Link - article by Avi Abrams

      The Ultimate Moving: Troll-A Gas Platform


      Immense Troll Tower to Move & Conquer! No it's not something from the
      "World of Warcraft", it's an offshore oil rig, but a mind-numbingly huge
      one - in 1996 the Troll A platform set the Guinness World Record for
      'largest offshore gas platform'. It stands almost 500 meters tall and
      weighs 656,000 tons - it's one of the
      biggest man-made objects ever towed (it has now been dwarfed by
      Texaco's Petronius platform which is "arguably" the tallest structure in
      the world.)


      Bigger than any aircraft carrier, higher than most TV towers, this vessel
      asks for a titanic team of ships to tow it to another location - and
      imagine splash this thing would make if it toppled!


      At 1.2 million ton ballasted under tow, 472 meters high, with underwater
      concrete structure at 369 meters, and dry weight: 656,000 tons... Not many
      people realize how tall these things really are. Here's a comparison with
      the Eiffel Tower:


      Also compare the height of some other oil platforms with the world's
      tallest buildings ("Troll A" is not in the picture, but it has overall
      height of 472 meters):

      (image via)

      I can just see Steven Seagal bossing around this rig, with Charles Bronson
      supervising a move (or the other way around) - either way, you can better
      grasp the immensity and power of this event!

      (another platform being towed in the North Sea - more
        info, photo via StatOil)

      Towing an iceberg away from the oil platform is a... beautiful task:

      (photo by Randy Olson,
        National Geographic)


      The Troll Giants (Sucking the Oil Out)

      Troll-A is not the only one (more
      info). There are a few big gas platforms in the North Sea Troll oil field -
      yes, you guessed right, "B" and "c":

        Eilif Stene
        / Statoil)

      And here is the Mighty "Troll-A" itself:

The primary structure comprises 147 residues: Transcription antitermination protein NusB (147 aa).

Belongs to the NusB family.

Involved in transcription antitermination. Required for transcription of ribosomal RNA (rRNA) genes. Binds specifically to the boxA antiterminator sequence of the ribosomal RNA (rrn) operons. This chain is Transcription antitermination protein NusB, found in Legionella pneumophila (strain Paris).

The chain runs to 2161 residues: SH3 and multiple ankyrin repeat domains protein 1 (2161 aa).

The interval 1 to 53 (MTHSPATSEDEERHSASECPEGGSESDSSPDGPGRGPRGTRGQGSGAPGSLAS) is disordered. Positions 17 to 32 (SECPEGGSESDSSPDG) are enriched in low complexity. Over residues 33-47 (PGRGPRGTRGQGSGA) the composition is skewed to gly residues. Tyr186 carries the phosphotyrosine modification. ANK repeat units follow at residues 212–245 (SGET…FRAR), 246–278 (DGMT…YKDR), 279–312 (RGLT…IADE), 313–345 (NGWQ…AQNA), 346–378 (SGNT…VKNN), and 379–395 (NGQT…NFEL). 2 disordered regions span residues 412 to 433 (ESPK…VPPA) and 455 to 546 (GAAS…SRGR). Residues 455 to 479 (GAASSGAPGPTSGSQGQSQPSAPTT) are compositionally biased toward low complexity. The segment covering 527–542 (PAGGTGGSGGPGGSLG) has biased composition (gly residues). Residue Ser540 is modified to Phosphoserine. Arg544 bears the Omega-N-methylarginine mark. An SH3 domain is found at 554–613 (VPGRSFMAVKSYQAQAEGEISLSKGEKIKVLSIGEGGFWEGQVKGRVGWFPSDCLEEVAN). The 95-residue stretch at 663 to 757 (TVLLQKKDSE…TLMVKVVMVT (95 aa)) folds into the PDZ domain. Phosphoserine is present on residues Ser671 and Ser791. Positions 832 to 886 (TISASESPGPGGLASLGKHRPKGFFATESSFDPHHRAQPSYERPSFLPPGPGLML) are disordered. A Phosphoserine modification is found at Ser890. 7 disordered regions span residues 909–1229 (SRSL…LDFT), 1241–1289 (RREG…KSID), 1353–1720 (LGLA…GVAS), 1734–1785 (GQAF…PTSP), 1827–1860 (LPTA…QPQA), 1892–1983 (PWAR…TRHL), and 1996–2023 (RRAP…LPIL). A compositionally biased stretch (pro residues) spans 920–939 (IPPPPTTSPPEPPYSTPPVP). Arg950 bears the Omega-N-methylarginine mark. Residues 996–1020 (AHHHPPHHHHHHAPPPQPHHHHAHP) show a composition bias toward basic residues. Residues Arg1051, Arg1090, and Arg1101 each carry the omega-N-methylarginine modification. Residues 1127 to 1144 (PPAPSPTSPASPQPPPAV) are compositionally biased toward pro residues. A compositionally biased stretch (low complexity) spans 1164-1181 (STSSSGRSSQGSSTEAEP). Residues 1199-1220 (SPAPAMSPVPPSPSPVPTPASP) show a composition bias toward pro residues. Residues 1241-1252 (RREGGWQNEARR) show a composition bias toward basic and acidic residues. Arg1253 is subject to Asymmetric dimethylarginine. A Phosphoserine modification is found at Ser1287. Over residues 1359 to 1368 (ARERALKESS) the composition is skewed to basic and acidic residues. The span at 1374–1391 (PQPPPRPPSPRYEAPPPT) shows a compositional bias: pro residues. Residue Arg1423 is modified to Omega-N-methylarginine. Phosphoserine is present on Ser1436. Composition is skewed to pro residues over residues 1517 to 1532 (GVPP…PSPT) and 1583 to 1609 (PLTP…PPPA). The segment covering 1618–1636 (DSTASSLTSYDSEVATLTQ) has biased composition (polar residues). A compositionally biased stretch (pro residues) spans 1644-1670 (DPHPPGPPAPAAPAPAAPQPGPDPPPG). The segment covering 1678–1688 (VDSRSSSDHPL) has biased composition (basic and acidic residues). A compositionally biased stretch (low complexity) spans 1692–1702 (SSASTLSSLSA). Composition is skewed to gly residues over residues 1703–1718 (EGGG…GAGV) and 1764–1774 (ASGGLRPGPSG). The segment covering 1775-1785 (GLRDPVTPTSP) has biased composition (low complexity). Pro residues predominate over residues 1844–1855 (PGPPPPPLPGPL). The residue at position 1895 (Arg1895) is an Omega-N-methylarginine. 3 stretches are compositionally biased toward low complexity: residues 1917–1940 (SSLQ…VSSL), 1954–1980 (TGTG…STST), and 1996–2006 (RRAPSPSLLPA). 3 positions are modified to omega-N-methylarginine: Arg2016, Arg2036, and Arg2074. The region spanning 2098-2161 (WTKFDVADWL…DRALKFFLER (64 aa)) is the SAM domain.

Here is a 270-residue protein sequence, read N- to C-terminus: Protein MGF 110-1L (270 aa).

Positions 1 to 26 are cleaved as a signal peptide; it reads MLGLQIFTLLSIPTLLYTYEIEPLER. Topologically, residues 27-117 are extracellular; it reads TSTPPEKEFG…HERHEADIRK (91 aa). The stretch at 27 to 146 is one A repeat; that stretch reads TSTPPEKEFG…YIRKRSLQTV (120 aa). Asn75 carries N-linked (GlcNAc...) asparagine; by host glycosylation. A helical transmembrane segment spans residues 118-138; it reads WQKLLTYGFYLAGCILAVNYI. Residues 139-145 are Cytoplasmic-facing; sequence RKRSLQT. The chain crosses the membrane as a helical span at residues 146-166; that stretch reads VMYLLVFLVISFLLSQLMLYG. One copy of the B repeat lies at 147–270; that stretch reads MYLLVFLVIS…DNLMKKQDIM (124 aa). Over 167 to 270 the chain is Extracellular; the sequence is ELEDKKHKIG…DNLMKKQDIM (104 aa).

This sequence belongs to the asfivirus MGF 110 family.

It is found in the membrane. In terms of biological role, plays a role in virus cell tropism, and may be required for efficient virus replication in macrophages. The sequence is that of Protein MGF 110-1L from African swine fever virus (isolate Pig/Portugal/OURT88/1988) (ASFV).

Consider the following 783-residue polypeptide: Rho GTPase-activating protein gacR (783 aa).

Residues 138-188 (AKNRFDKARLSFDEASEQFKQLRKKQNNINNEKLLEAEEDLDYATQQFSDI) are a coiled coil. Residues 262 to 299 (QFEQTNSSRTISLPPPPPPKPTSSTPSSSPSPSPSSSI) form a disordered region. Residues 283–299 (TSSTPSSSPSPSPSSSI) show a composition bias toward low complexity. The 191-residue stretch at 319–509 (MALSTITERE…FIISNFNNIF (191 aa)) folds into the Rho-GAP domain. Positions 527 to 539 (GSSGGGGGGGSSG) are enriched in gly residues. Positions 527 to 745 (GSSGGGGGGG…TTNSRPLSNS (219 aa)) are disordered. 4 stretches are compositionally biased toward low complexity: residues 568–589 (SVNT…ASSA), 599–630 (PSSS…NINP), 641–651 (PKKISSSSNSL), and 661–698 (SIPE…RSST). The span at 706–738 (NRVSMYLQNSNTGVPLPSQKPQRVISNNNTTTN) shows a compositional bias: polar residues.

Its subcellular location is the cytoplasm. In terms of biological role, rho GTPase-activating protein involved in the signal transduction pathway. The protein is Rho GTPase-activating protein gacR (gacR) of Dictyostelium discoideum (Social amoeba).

(images credit: StatOil)

      The Goldeneye Gas Platform in the North Sea Northern, United Kingdom,
      looks puny compared with the 500-meter height of the "Troll A" (right):

      (images via)

      This is looking up from inside the platform's column:

      (image credit: StatOil)

      Moving this platform was comparable only to building it (the construction
      of the Troll A was considered to be the greatest engineering achievement
      of the century at the end of 1999). The immensity of construction is
      clearly seen in this photo: those are huge ships down there, not boats!

      (images via 1,

      The way the Troll-A platform was installed and moved, is amazing in
      itself. Normally a platform's legs are transported on their side and then
      - supported by flotation devices - are dropped into place (sunk under the
      waves). This time though, the whole platform was assembled in one
      location, and then floated out!

      (images via)

      Here are a couple of photos to give you an idea how huge these platforms
      really are - looking inside the "StatOil" rig over 1.5 kilometers west of
      the Sleipner West in the North Sea:

      (images credit: StatOil)

      Here is "Nortrym" platform in Statfjord - in fact, one of many! Look at
      the bottom right image for location of these units:

      (images via)

      ("Deepsea Trym" drilling rig by Nortrym - photo by Chiefen,

      The Ekofisk oil and gas field development complex is 200 miles from

      (images via 1,


      Big Oil Platforms Encounter Huge Waves

      You've seen encounters of tankers and passenger ships with waves -
      Ships vs. Big Waves. But huge oil rigs routinely endure heavy seas and sometime suffer
      serious wave damage, especially those that are anchored to one place and
      can't be towed away from approaching storms easily. Here are some images
      to give you an idea:


      The "Borgila" and "Nortrym" oil platforms are among many threatened by
      extreme storms, hurricanes (in the vicinity of the US) and the possibility
      of fires and oil leaks:

      (images via

      The recent oil spill disaster caused many people to re-examine the safety
      record of gas platforms:

      The offshore oil platform 'Gullfaks C' stands up to a fierce, North Sea
      storm (with 7 meter high waves):


      A rogue wave model was created to test oil platforms (more
      and a
      of a monster wave):


      And finally - here is our "Troll A" giant platform valiantly enduring some
      good-sized waves: hopefully nothing more extreme than this -

      (image via)

      Watch the long video about this platform and how it was moved -
      click here.


      Also Read:
      Transporting Space Shuttles
      Wind Power in Stormy Waters


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